Wednesday, August 06, 2008


Joey Porter's Pit Bulls can see some semblance of logic in the trading of Jason Bay, Xavier Nady and Damaso Marte. Still, it is deflating – once again – to be a fan of the Pirates.

In retrospect, we're okay with the Jason Bay trade. We have modest hopes for Brandon Moss (our version of a latter-day Paul O'Neill?), but we have a feeling Moss will soon end up in a right-field platoon with Steve Pearce, and Jason Michaels in left field. It all feels very patchwork. Not sold on either Craig Hansen or Andy LaRoche. Bryan Morris looks very promising, but he is at least two years from reaching the majors.

As for the trade with the Yankees, we hate it. Still. The Bucs didn't get enough in return. Nady and Marte should have been dealt separately. Even Yanks GM Brian Cashman said he was pleasantly surprised he was able to acquire both players in the same deal.

"We were concerned right up until the deal was eventually finalized that Pittsburgh would end up trying to split Nady and Marte into separate deals," Cashman said. "Getting them both in the same trade is something that, at the beginning, we viewed as probably a little wishful thinking."

Anyway, here's a brief re-cap from the Boston Herald, for what it's worth (with editorial emphasis in bold courtesy of JPPBs):

The Pirates were the most active team at the trade deadline, making deals with the Yankees, Dodgers, and Red Sox.

They traded outfielders Xavier Nady and Jason Bay, and lefthanded reliever Damaso Marte, three big players from the Dave Littlefield era and three players the fans enjoyed watching. They got in return righthanders Jeff Karstens, Daniel McCutcheon, Ross Ohlendorf, Craig Hansen, and Bryan Morris, outfielders Jose Tabata and Brandon Moss, and third baseman Andy LaRoche.

The good news for guys like Karstens, Ohlendorf, and Hansen, who have not made their marks in the majors, is they'll likely get plenty of opportunities. Tabata is only 19, and while he needs to mature, he has talent. Moss should be a steady player who likely will emerge. But none of the players the Pirates got was considered "untouchable" by the Dodgers, Red Sox, or Yankees.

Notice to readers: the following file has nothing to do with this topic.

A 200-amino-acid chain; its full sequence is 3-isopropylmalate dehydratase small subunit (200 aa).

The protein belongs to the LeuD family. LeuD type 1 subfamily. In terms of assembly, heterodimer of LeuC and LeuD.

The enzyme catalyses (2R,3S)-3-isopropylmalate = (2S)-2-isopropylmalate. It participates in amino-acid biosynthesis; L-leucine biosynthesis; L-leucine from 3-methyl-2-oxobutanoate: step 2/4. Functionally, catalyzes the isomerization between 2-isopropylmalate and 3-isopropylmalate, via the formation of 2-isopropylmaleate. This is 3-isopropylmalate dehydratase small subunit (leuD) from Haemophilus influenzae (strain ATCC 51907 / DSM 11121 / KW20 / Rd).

LaRoche is a third baseman the Red Sox once coveted, but he is hitting .214 in 159 major league at-bats. Ohlendorf, who will turn 26 Friday, is the oldest of the eight players the Pirates acquired. Hansen might get the chance to close, and with less pressure he may come into his own.

One baseball executive's take on the Pirates' moves: "Moss might be the most impactful major leaguer they got. They got upper-level prospects, but no one of major impact. Hansen has a good arm. LaRoche has good power, but I don't like him defensively and he won't hit enough.

"I think for the players they traded, they didn't get enough impact back."


Time for football season.

On this date in history ...

Lest we forget, on this date in history ...

"What is this terrible new weapon,
which the War Department
also calls the 'Cosmic Bomb'?"

About Jack Wilson

From today's Post-Gazette:

Of note: Since 2001, the year PNC Park opened, Jack Wilson has turned more double plays (756) and recorded more assists (3,368) than any National League shortstop. His 1,137 appearances in that span rank second to Philadelphia's Jimmy Rollins (1,176).

I've always thought Jack Wilson was an under-rated shortstop, and I've always been puzzled why so many bloggers, pundits and media types are so quick to dismiss his contributions. That, and $1.87 will get you a cup of coffee.

More to come on the recent trades and, of course, Steelers training camp. Busy with work (and other life-stuff) lately.